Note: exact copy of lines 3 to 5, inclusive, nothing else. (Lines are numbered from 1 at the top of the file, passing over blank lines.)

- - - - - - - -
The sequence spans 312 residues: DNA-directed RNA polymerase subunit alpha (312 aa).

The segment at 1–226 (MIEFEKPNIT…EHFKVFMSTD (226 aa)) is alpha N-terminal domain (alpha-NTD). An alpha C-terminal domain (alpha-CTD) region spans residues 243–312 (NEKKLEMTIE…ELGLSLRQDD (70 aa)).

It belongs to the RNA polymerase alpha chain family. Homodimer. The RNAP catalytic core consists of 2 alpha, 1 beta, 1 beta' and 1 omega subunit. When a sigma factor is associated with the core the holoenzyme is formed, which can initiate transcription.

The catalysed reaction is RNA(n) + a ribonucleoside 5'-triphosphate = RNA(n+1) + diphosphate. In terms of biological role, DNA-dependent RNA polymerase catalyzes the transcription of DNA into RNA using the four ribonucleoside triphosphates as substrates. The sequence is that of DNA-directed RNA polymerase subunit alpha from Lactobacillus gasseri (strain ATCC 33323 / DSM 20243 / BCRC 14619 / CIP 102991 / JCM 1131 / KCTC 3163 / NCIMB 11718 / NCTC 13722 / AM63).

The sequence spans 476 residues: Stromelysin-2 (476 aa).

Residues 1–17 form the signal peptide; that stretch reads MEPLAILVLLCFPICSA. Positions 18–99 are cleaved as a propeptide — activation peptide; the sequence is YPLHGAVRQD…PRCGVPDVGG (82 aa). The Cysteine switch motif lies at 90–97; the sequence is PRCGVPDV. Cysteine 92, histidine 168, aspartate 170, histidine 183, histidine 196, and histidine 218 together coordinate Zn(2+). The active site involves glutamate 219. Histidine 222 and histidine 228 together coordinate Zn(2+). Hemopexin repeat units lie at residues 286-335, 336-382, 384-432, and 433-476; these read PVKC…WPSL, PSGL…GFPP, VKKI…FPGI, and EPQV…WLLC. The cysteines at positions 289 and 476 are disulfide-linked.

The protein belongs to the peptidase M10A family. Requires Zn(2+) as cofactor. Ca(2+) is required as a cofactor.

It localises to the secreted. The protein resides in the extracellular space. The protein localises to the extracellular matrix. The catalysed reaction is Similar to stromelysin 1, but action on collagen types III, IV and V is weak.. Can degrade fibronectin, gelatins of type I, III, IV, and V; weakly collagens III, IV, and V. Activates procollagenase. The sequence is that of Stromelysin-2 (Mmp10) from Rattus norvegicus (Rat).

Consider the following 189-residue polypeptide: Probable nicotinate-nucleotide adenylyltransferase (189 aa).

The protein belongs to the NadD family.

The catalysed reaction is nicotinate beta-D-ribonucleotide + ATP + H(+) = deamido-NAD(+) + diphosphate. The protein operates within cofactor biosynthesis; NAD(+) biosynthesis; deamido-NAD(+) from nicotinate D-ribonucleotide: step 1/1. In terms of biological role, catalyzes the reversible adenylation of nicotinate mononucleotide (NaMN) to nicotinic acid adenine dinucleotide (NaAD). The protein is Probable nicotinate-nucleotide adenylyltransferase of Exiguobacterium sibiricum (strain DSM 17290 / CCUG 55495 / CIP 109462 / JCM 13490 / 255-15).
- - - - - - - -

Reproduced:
It belongs to the RNA polymerase alpha chain family. Homodimer. The RNAP catalytic core consists of 2 alpha, 1 beta, 1 beta' and 1 omega subunit. When a sigma factor is associated with the core the holoenzyme is formed, which can initiate transcription.

The catalysed reaction is RNA(n) + a ribonucleoside 5'-triphosphate = RNA(n+1) + diphosphate. In terms of biological role, DNA-dependent RNA polymerase catalyzes the transcription of DNA into RNA using the four ribonucleoside triphosphates as substrates. The sequence is that of DNA-directed RNA polymerase subunit alpha from Lactobacillus gasseri (strain ATCC 33323 / DSM 20243 / BCRC 14619 / CIP 102991 / JCM 1131 / KCTC 3163 / NCIMB 11718 / NCTC 13722 / AM63).

The sequence spans 476 residues: Stromelysin-2 (476 aa).